“Some Good News” helps viewers remain optimistic during challenging times

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By Crystal Earl

First, the Covid-19 outbreak wreaked havoc all over the world. As a result, families have suffered job losses and wage cuts, loved ones have been hospitalized or have passed away at higher rates, school has been moved online, people have been separated from their friends, and important events have been postponed or cancelled. Then, the world erupted in protests and looting after the murder of George Floyd. For the past two months, our lives have been flipped upside-down. At times, we have found ourselves looking for any bit of proof that there is still hope for the world, only to be left feeling even more scared and discouraged than we were before. 

For this reason, actor John Krasinski made it his goal to find and share as much positivity as he could through the creation of his feel-good quarantine YouTube series, “Some Good News” (SGN). From the comfort of his home, Krasinksi wrote and produced a total of eight SGN episodes, the first of which premiered on March 29. 

Much like the title suggests, SGN is all about sharing good news, and Krasinski accomplished this by reaching out to his audience on social media and asking them about the little bit of good that was occurring in their lives. In each episode, Krasinski featured tons of his favorite responses as well as special guest appearances, whether it was through an interview, a weather broadcast, or a musical performance. On occasion, Krasinski would bring some of his audience members face to face with their favorite actors, singers, athletes, and idols through a zoom call. He even managed an online SGN prom and graduation for the graduating class of 2020 in which Oprah Winfrey, Steven Spielberg, and many other celebrities made an appearance and answered questions. In this way, Krasinski not only delivered the good news, but also created it. 

However, although Krasinski was successful in bringing the world some good news, the end of the first season did not seem to end on that same note. This past week, Krasinski took to Twitter to announce that Some Good News just sold to ViacomCBS after a massive bidding war among major networks. This decision, which Krasinski hailed as being the best way to bring  “many more people” to watch the series, was quickly met with criticism from fans and viewers, who alleged that Krasinski had sold out and argued against the airing of SGN on a network.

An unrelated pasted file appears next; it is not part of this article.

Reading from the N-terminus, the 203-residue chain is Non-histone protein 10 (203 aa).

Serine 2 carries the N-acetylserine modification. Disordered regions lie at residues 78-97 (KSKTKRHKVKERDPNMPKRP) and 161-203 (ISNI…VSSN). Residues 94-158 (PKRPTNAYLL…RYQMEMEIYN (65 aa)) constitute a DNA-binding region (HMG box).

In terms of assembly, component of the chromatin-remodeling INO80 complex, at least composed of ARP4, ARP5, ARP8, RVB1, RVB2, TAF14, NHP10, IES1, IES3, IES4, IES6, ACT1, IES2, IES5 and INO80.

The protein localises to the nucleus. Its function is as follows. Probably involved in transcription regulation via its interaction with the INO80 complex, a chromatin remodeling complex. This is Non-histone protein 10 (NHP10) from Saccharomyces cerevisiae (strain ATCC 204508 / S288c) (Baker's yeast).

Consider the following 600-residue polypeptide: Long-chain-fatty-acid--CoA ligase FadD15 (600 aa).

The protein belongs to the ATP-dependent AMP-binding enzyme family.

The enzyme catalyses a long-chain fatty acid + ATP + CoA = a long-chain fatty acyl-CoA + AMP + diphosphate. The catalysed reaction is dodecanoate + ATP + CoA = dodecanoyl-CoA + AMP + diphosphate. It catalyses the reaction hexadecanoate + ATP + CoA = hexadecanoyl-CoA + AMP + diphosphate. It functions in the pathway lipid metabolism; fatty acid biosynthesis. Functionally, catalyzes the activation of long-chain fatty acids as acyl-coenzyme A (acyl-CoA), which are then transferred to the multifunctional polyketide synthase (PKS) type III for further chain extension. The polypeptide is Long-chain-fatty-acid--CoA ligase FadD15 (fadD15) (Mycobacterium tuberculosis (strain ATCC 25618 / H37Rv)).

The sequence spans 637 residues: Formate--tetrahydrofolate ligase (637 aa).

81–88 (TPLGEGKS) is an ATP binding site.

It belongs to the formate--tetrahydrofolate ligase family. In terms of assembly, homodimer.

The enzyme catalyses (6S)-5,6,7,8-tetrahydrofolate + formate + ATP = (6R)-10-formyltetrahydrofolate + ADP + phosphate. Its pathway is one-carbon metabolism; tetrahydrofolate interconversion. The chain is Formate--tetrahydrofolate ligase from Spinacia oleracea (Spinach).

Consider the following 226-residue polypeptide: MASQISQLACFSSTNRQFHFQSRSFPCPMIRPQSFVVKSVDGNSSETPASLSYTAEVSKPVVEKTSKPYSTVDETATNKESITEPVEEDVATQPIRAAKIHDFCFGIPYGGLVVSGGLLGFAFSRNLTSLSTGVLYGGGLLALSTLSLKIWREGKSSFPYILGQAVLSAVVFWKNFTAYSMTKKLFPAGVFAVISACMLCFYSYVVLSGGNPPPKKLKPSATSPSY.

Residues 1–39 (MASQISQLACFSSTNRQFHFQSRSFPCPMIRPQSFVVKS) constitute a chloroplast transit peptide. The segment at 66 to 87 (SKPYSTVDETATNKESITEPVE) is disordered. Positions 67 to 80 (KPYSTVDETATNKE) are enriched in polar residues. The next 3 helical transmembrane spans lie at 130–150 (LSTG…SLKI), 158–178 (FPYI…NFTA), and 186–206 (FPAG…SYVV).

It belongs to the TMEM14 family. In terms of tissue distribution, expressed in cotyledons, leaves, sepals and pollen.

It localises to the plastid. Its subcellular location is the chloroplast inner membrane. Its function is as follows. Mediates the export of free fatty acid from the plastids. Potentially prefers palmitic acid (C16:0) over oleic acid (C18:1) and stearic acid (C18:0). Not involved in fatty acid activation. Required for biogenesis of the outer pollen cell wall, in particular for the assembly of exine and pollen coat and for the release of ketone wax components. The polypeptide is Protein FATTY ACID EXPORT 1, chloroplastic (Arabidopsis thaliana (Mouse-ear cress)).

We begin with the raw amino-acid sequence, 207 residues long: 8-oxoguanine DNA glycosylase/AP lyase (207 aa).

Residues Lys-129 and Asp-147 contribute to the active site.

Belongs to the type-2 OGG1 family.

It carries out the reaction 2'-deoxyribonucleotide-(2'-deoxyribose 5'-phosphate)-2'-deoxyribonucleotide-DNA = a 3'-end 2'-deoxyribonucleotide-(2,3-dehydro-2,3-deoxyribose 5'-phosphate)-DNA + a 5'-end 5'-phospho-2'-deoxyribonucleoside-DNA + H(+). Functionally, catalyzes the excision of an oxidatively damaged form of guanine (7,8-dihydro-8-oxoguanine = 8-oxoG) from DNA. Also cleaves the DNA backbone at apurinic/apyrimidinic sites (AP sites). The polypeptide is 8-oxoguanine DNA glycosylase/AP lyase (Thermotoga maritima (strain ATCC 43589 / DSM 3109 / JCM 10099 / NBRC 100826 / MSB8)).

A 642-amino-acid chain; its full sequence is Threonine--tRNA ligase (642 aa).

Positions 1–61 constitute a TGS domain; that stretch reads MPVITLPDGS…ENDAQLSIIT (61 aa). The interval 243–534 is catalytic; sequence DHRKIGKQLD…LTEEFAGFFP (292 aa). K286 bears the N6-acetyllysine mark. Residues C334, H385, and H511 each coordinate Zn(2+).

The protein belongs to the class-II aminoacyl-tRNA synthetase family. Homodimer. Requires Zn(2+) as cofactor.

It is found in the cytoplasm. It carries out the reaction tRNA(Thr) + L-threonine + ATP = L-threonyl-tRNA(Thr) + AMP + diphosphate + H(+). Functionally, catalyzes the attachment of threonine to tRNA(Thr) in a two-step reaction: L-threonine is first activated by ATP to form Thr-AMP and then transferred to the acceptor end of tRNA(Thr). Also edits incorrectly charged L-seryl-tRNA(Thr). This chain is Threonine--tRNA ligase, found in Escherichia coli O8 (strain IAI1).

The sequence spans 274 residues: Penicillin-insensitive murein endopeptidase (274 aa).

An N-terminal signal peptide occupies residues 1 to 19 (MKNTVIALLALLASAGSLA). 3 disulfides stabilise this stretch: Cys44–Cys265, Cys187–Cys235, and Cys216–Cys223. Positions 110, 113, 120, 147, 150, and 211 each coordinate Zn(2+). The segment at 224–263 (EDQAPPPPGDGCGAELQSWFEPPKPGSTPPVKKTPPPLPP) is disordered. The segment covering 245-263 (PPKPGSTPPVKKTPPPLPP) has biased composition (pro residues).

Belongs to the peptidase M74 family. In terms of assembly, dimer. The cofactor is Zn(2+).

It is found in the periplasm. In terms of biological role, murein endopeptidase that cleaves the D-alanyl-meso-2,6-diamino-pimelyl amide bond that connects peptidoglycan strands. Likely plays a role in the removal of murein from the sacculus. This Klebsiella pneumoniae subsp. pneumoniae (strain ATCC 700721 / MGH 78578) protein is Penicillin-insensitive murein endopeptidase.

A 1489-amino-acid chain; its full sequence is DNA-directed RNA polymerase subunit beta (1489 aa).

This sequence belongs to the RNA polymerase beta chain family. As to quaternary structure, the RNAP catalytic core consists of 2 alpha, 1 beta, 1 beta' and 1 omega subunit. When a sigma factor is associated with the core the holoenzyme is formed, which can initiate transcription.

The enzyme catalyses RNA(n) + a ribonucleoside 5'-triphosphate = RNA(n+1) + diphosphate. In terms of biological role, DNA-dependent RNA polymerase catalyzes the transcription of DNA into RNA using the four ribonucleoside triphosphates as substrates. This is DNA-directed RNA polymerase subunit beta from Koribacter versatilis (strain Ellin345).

Where I find my biggest issue, though, isn’t necessarily with SGN transitioning to the big screen but more so with the fact that Krasinski will no longer be hosting. While the plethora of positivity and good news featured in every episode is a big reason the show took off, Krasinski played an equally important role in his delivery of the news. He brought a sense of community and family to his audience. 

Whether it was because of the SGN poster his daughters made that hung in the background or the globe that he spun as part of the intro, Krasinski never failed to make each episode feel homey and personal. As a father of young children, Krasinski displayed a personal side of himself in his broadcasting by making trivial dad jokes or wearing funny pants that never matched his shirt. His authenticity brought to the audience a level of trust and companionship.

My fear is that these hospitable feelings will get lost as SGN transitions to a larger audience and comes under new direction. While Krasinski will still be a part of the show as an executive producer, I think a new and unfamiliar host will cause the series to lose the very traits that make SGN so unique. Even for those who aren’t fans of “The Office,” “Jack Ryan,” or “A Quiet Place,” Krasinski was still a familiar name and face; people knew who he was and appreciated what he did. When Krasinski steps down from his hosting duties, I feel that SGN’s new host will have to regain the audience’s trust and make a real effort to foster feelings of intimacy and confidence with the audience. 

And while this is possible to rebuild, throwing a stranger into the mix will inevitably take a toll on the show’s ability to effectively deliver good news and the audience’s ability to wholeheartedly receive it. 

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